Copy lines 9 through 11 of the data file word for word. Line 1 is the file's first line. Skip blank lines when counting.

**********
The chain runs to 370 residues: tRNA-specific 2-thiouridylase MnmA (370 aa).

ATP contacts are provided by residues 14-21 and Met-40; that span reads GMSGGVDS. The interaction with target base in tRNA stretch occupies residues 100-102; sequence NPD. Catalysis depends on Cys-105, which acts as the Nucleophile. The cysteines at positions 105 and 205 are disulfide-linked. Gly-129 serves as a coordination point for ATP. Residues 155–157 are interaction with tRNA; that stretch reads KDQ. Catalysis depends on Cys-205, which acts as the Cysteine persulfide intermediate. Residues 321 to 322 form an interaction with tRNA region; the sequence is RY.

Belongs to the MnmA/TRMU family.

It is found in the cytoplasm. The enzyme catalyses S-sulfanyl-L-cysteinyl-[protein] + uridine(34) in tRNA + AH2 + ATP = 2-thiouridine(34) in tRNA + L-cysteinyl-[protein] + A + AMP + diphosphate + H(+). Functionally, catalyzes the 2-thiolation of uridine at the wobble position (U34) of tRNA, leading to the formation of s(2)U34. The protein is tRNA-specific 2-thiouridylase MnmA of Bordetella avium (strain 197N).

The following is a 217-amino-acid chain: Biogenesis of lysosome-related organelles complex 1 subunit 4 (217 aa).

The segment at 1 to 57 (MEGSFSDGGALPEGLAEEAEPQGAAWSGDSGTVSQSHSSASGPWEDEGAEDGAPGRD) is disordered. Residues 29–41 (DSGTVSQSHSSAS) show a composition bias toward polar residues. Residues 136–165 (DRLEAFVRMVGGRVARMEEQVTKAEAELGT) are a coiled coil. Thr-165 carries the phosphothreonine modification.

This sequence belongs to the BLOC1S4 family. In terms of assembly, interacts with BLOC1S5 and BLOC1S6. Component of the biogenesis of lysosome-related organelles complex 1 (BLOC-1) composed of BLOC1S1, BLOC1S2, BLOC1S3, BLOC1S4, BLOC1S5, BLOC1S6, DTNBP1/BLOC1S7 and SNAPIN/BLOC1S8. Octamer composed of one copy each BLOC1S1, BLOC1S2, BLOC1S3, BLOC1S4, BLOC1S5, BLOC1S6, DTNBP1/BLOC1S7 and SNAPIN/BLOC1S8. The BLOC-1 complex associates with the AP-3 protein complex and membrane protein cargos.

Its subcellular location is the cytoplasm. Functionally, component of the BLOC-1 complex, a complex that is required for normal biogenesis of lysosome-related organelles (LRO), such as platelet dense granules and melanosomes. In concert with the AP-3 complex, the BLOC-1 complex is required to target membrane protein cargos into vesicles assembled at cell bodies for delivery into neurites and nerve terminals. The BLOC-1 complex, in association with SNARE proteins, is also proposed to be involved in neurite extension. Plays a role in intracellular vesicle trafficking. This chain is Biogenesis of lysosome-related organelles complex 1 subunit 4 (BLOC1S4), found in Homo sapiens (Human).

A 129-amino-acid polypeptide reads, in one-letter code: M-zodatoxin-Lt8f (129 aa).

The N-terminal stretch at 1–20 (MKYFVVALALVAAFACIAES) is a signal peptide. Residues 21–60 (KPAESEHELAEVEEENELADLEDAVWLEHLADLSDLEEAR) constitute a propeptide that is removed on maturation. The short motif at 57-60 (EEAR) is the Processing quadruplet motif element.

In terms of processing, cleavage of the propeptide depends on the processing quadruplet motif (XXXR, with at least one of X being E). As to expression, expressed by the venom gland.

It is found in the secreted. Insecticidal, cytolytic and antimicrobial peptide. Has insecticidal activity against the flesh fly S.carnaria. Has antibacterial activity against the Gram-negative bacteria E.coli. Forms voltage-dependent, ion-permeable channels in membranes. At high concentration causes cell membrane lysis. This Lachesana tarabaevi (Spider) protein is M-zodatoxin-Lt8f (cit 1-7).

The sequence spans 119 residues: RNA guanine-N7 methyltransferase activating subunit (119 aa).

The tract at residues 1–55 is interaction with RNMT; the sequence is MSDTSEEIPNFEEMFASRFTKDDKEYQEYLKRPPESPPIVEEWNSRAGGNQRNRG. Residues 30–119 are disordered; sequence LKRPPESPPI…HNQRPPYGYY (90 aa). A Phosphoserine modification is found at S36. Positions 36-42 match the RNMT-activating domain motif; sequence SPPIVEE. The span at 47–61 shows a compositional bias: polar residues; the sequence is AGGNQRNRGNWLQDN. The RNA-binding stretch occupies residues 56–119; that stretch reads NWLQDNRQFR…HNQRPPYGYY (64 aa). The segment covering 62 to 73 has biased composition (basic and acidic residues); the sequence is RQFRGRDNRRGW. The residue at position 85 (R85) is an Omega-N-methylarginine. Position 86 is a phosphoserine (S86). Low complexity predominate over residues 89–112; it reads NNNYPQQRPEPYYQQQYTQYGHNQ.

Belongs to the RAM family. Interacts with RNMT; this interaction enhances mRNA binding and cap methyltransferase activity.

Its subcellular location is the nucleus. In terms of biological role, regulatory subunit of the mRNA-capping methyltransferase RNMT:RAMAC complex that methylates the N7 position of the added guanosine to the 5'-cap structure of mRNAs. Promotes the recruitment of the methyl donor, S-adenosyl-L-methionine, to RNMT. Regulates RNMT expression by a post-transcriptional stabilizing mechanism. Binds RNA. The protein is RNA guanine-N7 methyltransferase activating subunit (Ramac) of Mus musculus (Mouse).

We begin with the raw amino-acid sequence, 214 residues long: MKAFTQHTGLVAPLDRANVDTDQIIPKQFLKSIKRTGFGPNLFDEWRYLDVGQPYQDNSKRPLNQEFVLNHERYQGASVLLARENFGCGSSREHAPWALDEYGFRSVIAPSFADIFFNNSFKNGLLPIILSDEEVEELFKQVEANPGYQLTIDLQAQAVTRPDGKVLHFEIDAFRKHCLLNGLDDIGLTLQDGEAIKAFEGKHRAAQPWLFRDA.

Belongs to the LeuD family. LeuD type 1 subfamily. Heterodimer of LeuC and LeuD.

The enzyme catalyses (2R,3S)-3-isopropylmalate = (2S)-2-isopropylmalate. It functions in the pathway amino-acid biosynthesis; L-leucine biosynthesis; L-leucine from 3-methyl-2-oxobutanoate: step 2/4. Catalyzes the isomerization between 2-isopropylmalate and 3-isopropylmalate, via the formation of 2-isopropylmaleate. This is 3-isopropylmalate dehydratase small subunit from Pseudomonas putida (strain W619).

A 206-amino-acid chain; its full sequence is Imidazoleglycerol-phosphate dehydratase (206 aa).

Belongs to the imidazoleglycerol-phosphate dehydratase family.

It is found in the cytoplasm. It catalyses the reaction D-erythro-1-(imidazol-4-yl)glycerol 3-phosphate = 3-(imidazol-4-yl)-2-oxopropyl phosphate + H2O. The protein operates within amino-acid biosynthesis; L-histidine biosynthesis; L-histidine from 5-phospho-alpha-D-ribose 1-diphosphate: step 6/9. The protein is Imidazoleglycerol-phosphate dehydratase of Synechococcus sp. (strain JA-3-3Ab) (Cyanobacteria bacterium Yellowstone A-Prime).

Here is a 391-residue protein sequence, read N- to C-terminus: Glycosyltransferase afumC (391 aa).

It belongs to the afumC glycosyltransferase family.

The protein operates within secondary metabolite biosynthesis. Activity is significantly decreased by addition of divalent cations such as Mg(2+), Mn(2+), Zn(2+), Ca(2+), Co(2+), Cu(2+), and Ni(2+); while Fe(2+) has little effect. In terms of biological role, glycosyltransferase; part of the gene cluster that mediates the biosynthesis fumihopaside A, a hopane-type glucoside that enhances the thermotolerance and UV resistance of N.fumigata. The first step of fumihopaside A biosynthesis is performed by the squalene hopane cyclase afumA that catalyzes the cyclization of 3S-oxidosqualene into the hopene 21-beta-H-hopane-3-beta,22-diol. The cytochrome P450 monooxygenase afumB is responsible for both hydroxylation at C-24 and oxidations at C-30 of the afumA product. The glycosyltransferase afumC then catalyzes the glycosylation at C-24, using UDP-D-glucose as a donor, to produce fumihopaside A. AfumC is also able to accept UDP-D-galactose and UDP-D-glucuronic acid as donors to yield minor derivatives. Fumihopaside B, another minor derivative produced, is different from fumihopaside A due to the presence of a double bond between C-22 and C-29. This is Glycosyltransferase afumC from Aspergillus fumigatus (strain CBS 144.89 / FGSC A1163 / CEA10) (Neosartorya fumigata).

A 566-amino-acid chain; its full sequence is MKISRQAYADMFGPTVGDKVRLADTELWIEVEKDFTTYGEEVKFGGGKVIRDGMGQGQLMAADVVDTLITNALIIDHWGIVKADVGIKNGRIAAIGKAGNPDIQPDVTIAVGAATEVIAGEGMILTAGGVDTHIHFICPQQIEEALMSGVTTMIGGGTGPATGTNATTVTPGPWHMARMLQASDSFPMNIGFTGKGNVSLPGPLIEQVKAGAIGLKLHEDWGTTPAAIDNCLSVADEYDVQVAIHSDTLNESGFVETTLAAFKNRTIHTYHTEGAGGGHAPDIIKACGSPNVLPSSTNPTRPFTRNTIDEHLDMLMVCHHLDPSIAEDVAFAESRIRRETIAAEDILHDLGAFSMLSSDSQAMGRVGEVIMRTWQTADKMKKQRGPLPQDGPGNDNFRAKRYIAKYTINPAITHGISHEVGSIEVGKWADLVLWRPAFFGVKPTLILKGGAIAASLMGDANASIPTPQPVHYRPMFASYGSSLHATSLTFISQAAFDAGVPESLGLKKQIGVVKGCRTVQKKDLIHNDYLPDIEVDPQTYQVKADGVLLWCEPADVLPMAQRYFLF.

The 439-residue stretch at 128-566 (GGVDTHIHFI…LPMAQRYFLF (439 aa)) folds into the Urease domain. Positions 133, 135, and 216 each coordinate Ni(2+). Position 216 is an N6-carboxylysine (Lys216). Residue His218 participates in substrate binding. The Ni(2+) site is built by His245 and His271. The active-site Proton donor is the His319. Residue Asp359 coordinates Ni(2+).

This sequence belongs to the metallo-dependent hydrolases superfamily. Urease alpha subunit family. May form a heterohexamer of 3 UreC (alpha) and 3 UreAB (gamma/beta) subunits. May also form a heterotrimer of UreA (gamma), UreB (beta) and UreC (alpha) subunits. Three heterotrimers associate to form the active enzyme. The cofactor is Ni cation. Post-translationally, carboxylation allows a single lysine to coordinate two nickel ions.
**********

A 129-amino-acid polypeptide reads, in one-letter code: M-zodatoxin-Lt8f (129 aa).

The N-terminal stretch at 1–20 (MKYFVVALALVAAFACIAES) is a signal peptide. Residues 21–60 (KPAESEHELAEVEEENELADLEDAVWLEHLADLSDLEEAR) constitute a propeptide that is removed on maturation. The short motif at 57-60 (EEAR) is the Processing quadruplet motif element.

In terms of processing, cleavage of the propeptide depends on the processing quadruplet motif (XXXR, with at least one of X being E). As to expression, expressed by the venom gland.